Bicyclists are one of the most at-risk groups for serious injuries in car accidents. Fortunately, new technology promises to play important role in substantially lowering the risk of injury to bicyclists. A new smartphone app may be a key factor in preventing bicycle accidents.
According to ABC 7 News, the app is called “BikeShield” and can be downloaded at no cost to drivers or bicyclists. The more people who install the app, the less chance there is of a bicyclist being inadvertently hit or killed, as long as both parties are carrying cellphones. It is crash avoidance technology geared towards the bicyclist, motorcyclist and other at-risk riders.
The way it functions is quite remarkable. The app sends out a constant acoustic signal to surrounding vehicles alerting drivers to an approaching bicyclist, even before the bicyclist arrives in the driver’s line-of-sight. Bus drivers can also use BikeShield’s “Bike-to-Bus Communication System” to minimize the risk of a collision, and cities are being encouraged to include the use of this technology in their bike-sharing programs. Maybe in the future we’ll see this app and other similar technologies installed as a basic feature in newly manufactured vehicles.
Bicycle Accident Statistics
What makes this particular app so innovative is its potential ability to reduce or eliminate senseless collisions between bicyclists and motor vehicles. There are far too many of those accidents.
The Insurance Institute for Highway Safety (IIHS) reports that 741 people lost their lives in bicycle-involved accidents in 2013, with 84 percent being under the age of 21. We believe technology to protect those vulnerable riders is long overdue.
The National Highway Traffic Safety Administration (NHTSA) reported that more than 48,000 people were injured in accidents involving bicyclists or other cyclists in 2013. In total, bicycle-related fatalities accounted for approximately 2 percent of all vehicle-related fatalities in the U.S. that year. About 1.1 percent of the total traffic fatalities in Virginia were bicyclists.
While many actions can be taken to reduce the risk of injury while riding a bicycle, helmets have long been proven effective, but are not foolproof. In 2013, 127 of the 741 bicyclists killed were wearing helmets at the time of the collision. Factors such as time of day and type of road can also have an impact on the number of bicycle accidents. It is hoped that with the use of this innovative app, riding your bicycle at dusk or during evening hours, along urban streets or through intersections could be less likely to result in injuries or death.
Other Actions You Can Take to Avoid Bicycle Accidents
In addition to using the BikeShield app and ensuring you wear a properly-fitted helmet while riding a bicycle, both bicyclists and drivers can take other actions to avoid being involved in a bicycle accidents, including the following:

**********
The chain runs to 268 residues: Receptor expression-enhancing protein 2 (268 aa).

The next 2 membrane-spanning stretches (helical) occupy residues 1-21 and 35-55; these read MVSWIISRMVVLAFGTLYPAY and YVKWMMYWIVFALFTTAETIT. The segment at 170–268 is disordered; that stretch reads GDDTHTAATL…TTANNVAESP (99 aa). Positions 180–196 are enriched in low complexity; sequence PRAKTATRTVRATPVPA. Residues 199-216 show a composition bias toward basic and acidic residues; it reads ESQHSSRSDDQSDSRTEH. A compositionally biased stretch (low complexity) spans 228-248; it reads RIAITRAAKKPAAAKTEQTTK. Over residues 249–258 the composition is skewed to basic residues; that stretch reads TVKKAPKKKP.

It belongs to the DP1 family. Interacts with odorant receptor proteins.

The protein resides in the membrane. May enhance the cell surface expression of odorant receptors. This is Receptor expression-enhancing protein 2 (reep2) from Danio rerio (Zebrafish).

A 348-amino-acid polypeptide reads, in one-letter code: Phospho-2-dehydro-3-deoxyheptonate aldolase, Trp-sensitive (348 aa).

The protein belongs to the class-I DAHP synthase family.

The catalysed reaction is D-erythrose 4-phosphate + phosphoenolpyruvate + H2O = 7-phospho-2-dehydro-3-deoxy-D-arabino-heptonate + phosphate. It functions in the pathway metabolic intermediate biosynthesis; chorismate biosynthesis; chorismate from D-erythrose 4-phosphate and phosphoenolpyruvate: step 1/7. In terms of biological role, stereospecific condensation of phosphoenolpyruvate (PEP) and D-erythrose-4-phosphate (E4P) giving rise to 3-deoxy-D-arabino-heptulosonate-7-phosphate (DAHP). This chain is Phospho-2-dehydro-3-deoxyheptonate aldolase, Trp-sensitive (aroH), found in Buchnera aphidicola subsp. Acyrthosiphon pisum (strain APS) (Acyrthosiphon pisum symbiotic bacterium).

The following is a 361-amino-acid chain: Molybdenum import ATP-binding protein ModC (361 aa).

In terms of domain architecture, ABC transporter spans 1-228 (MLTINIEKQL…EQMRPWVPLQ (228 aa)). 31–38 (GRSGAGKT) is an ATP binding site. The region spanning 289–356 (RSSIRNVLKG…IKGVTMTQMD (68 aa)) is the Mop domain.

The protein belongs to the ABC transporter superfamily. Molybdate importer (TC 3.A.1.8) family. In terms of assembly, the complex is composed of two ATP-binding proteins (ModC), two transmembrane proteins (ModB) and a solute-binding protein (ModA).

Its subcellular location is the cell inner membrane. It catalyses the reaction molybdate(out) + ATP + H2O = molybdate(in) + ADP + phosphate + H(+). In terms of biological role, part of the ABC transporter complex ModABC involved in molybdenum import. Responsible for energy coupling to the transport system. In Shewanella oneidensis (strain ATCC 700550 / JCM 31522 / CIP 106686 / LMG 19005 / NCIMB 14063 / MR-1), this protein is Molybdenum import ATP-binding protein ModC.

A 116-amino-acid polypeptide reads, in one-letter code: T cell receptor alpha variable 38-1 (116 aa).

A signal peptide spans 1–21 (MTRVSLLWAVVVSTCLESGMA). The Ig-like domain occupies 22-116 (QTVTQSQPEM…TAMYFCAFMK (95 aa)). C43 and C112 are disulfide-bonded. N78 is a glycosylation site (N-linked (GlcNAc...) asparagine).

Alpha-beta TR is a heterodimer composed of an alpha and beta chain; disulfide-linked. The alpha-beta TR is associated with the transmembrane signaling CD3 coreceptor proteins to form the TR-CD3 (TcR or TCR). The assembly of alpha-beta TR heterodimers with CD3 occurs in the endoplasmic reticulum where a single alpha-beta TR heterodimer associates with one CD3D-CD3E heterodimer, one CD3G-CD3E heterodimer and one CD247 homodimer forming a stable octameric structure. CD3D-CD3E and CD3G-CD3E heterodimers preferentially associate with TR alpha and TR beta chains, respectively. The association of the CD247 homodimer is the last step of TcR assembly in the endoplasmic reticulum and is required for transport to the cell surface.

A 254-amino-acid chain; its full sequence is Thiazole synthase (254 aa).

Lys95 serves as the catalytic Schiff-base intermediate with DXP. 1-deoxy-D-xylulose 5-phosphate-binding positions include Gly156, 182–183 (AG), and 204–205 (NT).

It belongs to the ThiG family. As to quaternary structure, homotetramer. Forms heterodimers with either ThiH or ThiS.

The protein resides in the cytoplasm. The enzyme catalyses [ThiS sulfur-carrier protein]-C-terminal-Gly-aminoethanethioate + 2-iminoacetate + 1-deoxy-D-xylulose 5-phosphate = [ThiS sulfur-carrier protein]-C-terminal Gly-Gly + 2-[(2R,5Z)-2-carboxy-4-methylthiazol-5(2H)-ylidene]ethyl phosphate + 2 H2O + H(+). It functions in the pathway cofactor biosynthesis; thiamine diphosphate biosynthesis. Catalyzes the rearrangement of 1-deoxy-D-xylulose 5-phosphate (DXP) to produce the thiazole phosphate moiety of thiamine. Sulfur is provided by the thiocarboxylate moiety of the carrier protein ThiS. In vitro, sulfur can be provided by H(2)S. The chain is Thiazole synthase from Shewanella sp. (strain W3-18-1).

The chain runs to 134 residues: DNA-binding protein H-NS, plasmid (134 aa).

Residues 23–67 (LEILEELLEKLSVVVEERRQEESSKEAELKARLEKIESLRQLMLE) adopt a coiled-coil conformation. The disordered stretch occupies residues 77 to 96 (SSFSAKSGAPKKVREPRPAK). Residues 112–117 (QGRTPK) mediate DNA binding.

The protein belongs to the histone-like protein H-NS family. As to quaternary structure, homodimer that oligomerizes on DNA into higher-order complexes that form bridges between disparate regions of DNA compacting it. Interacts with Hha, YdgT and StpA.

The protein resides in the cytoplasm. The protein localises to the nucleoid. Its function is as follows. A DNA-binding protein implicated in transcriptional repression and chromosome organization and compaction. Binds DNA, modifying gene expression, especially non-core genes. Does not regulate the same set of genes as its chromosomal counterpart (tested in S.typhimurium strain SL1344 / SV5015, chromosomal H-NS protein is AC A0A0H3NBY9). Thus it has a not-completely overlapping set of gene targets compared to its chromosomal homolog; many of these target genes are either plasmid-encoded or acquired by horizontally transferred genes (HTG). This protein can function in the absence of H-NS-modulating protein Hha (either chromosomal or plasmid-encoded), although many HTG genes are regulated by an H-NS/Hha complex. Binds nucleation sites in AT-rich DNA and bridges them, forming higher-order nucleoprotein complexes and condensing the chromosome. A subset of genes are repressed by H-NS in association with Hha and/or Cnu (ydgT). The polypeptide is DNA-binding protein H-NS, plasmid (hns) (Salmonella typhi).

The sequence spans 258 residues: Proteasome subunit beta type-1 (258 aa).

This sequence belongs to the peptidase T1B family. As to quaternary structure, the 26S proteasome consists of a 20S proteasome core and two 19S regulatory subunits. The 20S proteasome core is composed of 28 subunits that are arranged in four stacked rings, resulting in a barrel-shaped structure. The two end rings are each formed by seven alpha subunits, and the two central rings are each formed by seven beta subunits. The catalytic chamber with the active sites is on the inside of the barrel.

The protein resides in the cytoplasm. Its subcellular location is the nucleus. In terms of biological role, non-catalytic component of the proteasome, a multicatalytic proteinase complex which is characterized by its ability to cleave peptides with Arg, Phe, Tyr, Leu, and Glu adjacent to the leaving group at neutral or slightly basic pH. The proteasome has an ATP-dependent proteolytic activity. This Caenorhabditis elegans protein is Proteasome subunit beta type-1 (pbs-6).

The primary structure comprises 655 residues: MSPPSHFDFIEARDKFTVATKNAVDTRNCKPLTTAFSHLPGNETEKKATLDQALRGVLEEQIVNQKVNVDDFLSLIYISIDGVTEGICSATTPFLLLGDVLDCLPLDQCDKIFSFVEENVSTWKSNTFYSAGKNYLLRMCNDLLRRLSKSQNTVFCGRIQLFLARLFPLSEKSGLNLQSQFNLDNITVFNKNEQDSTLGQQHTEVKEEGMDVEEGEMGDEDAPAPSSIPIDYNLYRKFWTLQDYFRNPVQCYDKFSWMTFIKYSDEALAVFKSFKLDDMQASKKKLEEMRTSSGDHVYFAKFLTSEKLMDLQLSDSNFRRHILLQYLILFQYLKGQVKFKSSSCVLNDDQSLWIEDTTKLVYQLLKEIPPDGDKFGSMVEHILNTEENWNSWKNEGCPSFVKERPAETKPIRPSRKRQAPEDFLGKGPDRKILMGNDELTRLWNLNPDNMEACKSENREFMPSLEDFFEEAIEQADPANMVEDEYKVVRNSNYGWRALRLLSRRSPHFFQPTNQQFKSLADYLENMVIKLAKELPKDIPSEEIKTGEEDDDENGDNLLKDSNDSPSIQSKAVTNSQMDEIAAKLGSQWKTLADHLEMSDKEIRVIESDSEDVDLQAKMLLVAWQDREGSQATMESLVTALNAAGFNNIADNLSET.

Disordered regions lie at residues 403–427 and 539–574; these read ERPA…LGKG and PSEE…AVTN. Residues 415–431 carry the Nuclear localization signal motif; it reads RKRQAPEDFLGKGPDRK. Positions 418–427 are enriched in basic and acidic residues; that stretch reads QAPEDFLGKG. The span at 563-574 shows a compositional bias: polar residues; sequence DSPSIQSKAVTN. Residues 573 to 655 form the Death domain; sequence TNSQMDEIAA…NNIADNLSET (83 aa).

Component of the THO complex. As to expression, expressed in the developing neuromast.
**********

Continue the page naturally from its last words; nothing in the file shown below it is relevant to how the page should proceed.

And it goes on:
- Making sure to follow the rules of the road at all times
- Ride in the same direction as traffic
- Wear light, fluorescent or reflective clothes to increase visibility, particularly when riding at night
- Attach a front light, as well as a rear reflector to warn vehicles of your presence
- Check your brakes, tires and other equipment before heading out on a ride
- Stay alert and avoid distractions which could put you at higher risk of injury
- Maintain control by keeping your hands on the handlebars
- Never text while riding a bike
- Never drink alcohol prior to riding a bicycle
- Stay on alert so you can safely avoid potholes and other road hazards
- Yield the right-of-way as required by law
- Let drivers know your intentions by being predicable and always signaling all turns
Drivers can minimize their risk of being involved in a serious or fatal bicycle accident by:
- Avoiding driver distractions
- Being courteous and sharing the road, and always leaving at least three feet when passing a bicyclist
- Be aware and alert when opening car doors, pulling down a driveway or leaving a parking spot
- Yield to bicyclists at intersections or when directed by traffic signs and signals
- Always use your vehicle signals to alert bicyclists of your intentions
- Pay extra attention when going through an intersection, passing parked cars or making a turn
Taking these simple steps can help reduce the risk that you or someone you love will be injured or killed in a bicycle accident, or that you, as a driver, are responsible for harming or fatally injuring a bicyclist.
- ABC 7 News: New App Aims to Prevent Bicycle-Involved Accidents
- Insurance Institute for Highway Safety: Pedestrians and Bicyclists: Bicyclists 2013
- National Highway Traffic Safety Administration: Traffic Safety Facts 2013 Data: Bicyclists and Other Cyclists
- Centers for Disease Control and Prevention: Home & Recreational Safety: Bicycle-Related Injuries